Individual differences in children's risk perception and appraisals in outdoor play environments

Helen Little*, Shirley Wyver

*Corresponding author for this work

    Research output: Contribution to journalArticlepeer-review

    33 Citations (Scopus)


    Child characteristics including age, gender, risk-taking behaviour and sensation seeking are thought to influence children's ability to appraise risks. The present study investigated children's risk perceptions and appraisals in the context of common outdoor physical play activities. Risk perceptions and appraisal of four- and five-year olds were assessed using a pictorial risk appraisal measure and through individual semi-structured interviews examining children's decisionmaking. Sensation seeking and risk-taking behaviour were assessed using selfand parent-report measures. Results revealed that the children were able to identify injury risk behaviours however differentiating the severity of the potential injury was less accurate. Furthermore, the children appeared to use these judgements in their play to inform their behaviour whilst using playground equipment. Whilst they actively sought out those activities that offered challenge and excitement, they were aware of their abilities and showed caution in engaging in activities that were beyond their current capabilities. The results have implications for the provision of calculated risk-taking in outdoor play and for adult responses to the risk-taking behaviour of children.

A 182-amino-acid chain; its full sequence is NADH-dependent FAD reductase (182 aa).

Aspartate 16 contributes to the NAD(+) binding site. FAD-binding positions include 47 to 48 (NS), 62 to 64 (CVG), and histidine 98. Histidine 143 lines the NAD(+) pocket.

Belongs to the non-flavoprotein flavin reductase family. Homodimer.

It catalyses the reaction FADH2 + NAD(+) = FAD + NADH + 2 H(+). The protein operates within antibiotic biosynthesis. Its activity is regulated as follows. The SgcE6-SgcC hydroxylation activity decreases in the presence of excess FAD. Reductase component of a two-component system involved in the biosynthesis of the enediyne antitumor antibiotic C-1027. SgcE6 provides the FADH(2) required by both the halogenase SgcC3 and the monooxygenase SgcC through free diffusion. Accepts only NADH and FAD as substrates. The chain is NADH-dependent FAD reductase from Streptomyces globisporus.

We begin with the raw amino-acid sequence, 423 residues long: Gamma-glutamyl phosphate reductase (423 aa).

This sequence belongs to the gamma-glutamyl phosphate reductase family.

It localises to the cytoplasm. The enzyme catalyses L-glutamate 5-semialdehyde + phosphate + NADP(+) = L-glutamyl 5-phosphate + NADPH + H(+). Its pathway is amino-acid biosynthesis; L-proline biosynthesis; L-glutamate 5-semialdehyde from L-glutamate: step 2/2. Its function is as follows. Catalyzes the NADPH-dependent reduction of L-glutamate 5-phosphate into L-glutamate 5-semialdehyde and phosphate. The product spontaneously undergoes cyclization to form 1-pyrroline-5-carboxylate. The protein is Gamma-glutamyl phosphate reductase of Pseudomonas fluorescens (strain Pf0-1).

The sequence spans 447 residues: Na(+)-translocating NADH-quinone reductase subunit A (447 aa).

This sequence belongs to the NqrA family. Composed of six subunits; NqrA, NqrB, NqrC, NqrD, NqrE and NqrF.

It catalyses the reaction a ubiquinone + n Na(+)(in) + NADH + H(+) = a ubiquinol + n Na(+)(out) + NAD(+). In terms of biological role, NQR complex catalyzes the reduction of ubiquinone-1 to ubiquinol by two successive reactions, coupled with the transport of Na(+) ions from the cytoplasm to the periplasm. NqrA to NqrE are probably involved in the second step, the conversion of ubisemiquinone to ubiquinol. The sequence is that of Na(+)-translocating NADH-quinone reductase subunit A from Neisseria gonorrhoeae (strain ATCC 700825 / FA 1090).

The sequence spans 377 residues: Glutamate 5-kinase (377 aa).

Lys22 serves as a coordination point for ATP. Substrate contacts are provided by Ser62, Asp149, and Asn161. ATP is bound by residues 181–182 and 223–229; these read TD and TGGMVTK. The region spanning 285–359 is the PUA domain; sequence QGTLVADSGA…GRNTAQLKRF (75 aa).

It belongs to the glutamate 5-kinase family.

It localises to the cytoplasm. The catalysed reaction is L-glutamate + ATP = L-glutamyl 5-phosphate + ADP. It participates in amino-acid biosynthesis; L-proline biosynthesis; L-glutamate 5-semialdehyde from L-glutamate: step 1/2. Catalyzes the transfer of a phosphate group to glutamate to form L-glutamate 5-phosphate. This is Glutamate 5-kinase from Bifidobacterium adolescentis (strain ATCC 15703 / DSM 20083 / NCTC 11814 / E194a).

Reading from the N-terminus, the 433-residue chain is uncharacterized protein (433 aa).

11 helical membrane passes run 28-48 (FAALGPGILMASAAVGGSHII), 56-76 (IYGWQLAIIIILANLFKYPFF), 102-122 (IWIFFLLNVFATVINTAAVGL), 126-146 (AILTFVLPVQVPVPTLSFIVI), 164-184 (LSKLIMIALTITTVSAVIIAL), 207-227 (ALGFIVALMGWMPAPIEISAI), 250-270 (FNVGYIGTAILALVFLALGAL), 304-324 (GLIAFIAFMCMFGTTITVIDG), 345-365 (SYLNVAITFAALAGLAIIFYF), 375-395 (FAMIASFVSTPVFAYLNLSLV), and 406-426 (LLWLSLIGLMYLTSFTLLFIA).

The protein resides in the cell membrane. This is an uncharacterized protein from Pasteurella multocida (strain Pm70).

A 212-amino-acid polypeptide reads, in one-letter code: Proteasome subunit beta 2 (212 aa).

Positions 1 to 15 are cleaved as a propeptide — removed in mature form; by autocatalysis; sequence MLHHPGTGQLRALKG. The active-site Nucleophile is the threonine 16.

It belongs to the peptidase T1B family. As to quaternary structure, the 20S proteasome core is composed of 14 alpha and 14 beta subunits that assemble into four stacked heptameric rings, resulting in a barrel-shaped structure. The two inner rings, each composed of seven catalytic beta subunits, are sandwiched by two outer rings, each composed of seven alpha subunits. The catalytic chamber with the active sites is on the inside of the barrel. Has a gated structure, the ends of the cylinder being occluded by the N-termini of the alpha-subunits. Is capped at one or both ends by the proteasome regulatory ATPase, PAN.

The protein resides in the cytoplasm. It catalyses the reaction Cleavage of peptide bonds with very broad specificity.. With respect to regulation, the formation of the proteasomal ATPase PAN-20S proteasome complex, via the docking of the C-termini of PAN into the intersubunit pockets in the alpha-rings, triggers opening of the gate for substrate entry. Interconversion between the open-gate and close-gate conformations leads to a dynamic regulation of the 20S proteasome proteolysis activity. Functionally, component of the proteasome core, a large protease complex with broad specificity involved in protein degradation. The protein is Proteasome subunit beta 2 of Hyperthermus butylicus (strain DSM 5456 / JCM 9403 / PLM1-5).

Original languageEnglish
    Pages (from-to)297-313
    Number of pages17
    JournalInternational Journal of Early Years Education
    Issue number4
    Publication statusPublished - Dec 2010


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